MOVIE MONGER Fox Studios is lobbying the US government to pass an anti-piracy law modelled on the one that is being introduced in France.
The chief executive of Fox Filmed Entertainment said Monday the US should join France in cutting off the Internet connections of users who repeatedly download copyright protected films.
CEO Jim Gianopulos said Internet 'piracy' is the single biggest threat to the film industry worldwide, and independent films are the hardest hit. Of course not having any ideas and spending a lot of cash on turkeys has nothing to do with it.
Gianopulos told a news conference in Athens, ironically a city whose name is synonymous with democracy and free speech, that it was bad news that the Internet is big and anonymous and it was expensive for the movie studios to chase down 'pirates'.
He demanded that ISPs act like policemen and track down subscribers on behalf of the movie studies, which have discovered that doing the job themselves was making them about as popular as the Boston Strangler.
Gianopulos said punishing repeat offenders would help create "a level playing field" for filmmakers. Well obviously not all filmmakers. Those studios that made the most money would save the most if 'piracy' was punished by crucifixion for a first offence.
Apparenlty the film studios make sod all money from their flicks, and 'pirates' take away the only cash they make, leaving them on the street with beggers bowls. Some movie executives can't even afford to keep their fourth mansion and have had to sell their wives' second stretch limos.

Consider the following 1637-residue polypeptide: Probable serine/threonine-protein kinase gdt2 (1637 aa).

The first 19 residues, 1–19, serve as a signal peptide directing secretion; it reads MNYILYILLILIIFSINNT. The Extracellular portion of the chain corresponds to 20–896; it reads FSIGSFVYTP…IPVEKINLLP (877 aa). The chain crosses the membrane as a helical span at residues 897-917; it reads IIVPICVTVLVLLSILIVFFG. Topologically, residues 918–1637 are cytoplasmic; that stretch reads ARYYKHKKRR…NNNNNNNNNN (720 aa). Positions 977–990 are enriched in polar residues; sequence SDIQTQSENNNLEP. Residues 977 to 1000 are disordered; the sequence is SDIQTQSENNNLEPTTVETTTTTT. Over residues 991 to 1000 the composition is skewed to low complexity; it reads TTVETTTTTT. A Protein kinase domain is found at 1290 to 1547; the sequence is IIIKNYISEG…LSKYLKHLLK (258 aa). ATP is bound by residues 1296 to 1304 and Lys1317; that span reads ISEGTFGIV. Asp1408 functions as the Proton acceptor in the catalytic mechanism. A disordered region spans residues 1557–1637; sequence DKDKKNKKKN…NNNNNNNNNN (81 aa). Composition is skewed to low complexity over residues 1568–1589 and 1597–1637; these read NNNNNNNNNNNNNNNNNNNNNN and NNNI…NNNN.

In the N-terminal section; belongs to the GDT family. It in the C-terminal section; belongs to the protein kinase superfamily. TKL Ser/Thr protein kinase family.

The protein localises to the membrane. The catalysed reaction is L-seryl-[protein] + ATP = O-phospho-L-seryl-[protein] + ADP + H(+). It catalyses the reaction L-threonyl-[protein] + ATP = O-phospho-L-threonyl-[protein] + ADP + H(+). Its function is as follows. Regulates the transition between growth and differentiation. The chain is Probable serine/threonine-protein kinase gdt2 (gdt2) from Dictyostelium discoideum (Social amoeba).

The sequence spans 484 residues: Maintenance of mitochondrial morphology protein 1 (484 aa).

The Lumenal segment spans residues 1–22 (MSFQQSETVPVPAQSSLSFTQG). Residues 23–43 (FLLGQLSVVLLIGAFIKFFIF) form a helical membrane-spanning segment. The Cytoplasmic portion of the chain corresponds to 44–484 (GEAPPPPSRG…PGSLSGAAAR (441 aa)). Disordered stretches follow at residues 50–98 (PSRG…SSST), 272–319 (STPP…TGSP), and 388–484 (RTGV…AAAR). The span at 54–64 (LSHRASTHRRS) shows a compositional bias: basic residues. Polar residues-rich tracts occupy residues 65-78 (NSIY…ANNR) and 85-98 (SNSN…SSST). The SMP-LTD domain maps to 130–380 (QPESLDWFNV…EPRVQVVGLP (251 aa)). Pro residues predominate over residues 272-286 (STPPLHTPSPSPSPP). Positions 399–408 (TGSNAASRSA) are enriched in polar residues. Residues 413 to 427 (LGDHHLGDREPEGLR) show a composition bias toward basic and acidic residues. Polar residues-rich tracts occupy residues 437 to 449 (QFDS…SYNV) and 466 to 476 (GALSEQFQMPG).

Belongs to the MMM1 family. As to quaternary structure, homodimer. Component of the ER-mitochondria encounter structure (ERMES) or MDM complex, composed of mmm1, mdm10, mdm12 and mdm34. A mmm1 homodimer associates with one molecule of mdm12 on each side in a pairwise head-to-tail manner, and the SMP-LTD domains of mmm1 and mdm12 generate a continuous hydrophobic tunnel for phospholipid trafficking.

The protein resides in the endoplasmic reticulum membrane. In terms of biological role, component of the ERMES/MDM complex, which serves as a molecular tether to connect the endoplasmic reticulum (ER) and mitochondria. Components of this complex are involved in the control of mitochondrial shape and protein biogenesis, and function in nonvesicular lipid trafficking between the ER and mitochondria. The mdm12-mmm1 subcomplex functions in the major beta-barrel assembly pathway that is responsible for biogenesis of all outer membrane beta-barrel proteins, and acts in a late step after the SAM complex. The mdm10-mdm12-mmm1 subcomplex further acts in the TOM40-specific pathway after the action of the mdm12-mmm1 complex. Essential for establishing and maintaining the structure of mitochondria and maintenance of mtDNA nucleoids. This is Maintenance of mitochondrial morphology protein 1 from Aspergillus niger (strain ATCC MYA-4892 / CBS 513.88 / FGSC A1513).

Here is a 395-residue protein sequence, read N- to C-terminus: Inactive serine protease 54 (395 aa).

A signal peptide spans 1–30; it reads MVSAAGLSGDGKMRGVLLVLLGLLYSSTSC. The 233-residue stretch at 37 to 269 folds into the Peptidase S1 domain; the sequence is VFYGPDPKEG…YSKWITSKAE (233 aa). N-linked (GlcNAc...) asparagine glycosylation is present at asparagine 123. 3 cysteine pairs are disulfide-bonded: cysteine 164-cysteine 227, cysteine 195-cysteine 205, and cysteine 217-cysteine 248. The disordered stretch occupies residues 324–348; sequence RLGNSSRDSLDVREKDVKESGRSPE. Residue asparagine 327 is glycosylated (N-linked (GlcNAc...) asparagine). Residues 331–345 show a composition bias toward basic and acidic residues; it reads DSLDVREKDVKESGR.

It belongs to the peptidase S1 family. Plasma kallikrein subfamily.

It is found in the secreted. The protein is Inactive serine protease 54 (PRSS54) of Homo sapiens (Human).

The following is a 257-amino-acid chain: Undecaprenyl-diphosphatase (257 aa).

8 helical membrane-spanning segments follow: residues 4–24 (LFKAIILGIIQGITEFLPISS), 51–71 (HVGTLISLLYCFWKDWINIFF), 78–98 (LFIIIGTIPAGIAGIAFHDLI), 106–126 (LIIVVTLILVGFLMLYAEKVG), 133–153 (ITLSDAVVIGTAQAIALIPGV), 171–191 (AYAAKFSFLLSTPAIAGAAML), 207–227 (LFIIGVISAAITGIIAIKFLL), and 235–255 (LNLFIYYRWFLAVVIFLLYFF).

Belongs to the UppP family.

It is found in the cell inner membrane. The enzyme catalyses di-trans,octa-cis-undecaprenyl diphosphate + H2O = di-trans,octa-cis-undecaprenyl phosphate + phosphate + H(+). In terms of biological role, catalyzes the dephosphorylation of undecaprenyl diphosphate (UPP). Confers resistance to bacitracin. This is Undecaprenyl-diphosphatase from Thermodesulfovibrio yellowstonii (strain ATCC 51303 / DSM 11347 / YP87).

"If we can do that, it would be a big victory against piracy," he said, cautioning that taking away the small percentage of profit many films make threatens the industry.
Gianopulos said that it is equally important to inform young people about the problem of 'piracy'. He said it is important to show them that there is a connection between what they're doing and theft, and what they're doing and peoples' jobs.
Gianopulos praised the French government for bravely doing what it was told and bringing in laws that punish filesharers in a way that does not cost the movie industry anything.
In France the government is establishing a special policing agency with the power to cut off filesharers' Internet access. In no other country does an industry get its own legally sanctioned mob of corporate enforcers and this is something that the US could benefit from, he indicated. µ
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